2.2 Asynchronous IO official website template instance class AsyncDatabaseRequest extends RichAsyncFunction {/ * * The database specific client that can issue concurrent requests with callbacks * / private transient DatabaseClient client; @ Override public void open (Configuration parameters) throws Exception {client = new DatabaseClient (host, post, credentials);} @ Override public void close () throws Exception {client.close () } @ Override public void asyncInvoke (String key, final ResultFuture resultFuture) throws Exception {/ / issue the asynchronous request, receive a future for result final Future result = client.query (key) / / set the callback to be executed once the request by the client is complete / / the callback simply forwards the result to the result future CompletableFuture.supplyAsync (new Supplier () {@ Override public String get () {try {return result.get ();} catch (InterruptedException | ExecutionException e) {/ / Normally handled explicitly. Return null;}) .thenAccept ((String dbResult)-> {resultFuture.complete (Collections.singleton (new Tuple2 (key, dbResult));});}} / / create the original streamDataStream stream =.; / / apply asynchronous IO classes to data flow DataStream resultStream = AsyncDataStream.unorderedWait (stream, new AsyncDatabaseRequest (), 1000, TimeUnit.MILLISECONDS, 100)

Note that in the end, you need to put the queried data into resultFuture, that is, passing the results to the framework through resultFuture.complete. The first time ResultFuture.complete is called, ResultFuture is done. All subsequent complete calls are ignored.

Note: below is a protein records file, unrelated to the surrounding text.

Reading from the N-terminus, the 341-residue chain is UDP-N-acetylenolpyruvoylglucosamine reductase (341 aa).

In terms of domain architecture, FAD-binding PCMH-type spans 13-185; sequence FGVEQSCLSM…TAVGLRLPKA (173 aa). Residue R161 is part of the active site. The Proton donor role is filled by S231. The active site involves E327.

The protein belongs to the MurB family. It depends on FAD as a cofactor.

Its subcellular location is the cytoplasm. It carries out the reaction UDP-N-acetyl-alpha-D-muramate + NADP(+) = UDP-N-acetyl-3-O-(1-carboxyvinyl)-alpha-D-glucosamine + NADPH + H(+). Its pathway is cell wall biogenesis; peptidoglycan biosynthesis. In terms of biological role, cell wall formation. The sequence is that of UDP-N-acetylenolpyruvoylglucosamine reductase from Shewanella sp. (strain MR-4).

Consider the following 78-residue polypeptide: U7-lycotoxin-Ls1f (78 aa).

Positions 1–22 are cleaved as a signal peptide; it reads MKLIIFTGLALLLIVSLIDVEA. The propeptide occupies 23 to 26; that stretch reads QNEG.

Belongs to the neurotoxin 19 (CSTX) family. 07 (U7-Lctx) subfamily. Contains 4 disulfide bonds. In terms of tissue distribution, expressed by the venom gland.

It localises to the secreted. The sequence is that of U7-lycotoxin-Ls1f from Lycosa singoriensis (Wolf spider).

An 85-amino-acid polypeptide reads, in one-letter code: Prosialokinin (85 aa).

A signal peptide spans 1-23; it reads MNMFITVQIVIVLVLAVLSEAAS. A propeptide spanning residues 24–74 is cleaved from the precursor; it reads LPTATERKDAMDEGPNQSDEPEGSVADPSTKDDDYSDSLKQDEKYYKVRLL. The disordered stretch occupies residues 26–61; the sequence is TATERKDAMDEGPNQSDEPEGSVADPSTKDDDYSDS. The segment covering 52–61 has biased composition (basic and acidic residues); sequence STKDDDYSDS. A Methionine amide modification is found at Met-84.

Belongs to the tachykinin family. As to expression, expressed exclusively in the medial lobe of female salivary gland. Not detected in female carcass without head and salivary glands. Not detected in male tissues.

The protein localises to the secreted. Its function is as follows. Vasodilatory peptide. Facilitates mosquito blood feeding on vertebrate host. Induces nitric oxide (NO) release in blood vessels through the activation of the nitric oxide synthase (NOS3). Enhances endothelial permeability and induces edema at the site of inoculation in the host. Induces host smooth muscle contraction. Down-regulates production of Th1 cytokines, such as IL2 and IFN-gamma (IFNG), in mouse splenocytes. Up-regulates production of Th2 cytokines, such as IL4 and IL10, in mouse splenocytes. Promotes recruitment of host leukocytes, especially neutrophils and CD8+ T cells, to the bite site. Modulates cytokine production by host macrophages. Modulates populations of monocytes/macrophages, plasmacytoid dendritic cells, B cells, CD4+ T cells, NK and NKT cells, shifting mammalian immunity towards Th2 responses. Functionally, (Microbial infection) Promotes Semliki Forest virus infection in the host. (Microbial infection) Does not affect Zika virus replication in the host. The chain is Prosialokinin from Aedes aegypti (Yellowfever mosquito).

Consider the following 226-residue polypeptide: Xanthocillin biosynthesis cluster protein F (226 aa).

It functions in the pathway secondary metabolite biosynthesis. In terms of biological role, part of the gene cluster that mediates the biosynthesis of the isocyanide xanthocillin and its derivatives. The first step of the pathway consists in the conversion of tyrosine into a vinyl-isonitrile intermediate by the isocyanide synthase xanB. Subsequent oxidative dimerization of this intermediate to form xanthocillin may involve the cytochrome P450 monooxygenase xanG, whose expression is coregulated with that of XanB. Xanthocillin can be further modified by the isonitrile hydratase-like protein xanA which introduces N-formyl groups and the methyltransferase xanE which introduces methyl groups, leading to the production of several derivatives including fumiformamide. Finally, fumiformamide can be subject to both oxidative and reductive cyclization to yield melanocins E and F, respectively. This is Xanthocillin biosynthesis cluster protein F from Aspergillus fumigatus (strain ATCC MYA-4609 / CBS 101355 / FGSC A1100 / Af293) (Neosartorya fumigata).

2.3 Asynchronous IO uses the parameters of note 2.3.1 AsyncDataStream.unorderedWait ()

There are 4 parameters, in, asyncObject, timeout, timeUnit, capacity

In: input data flow asyncObject: asynchronous IO operation class object timeout: an asynchronous IO request is regarded as a failed timeout, beyond which an asynchronous request is considered a failure. The main purpose of this parameter is to eliminate dead or failed requests. TimeUnit: a unit of time, such as TimeUnit.MICROSECONDS, representing millisecond capacity: this parameter defines the maximum number of asynchronous requests being processed at the same time. Even if the asynchronous IO approach results in higher throughput, this operation is a bottleneck for real-time applications. Limit the number of concurrent requests, the operator will not backlog too many outstanding requests, but once the capacity is exceeded, the display will trigger back pressure. 2.3.2 timeout processing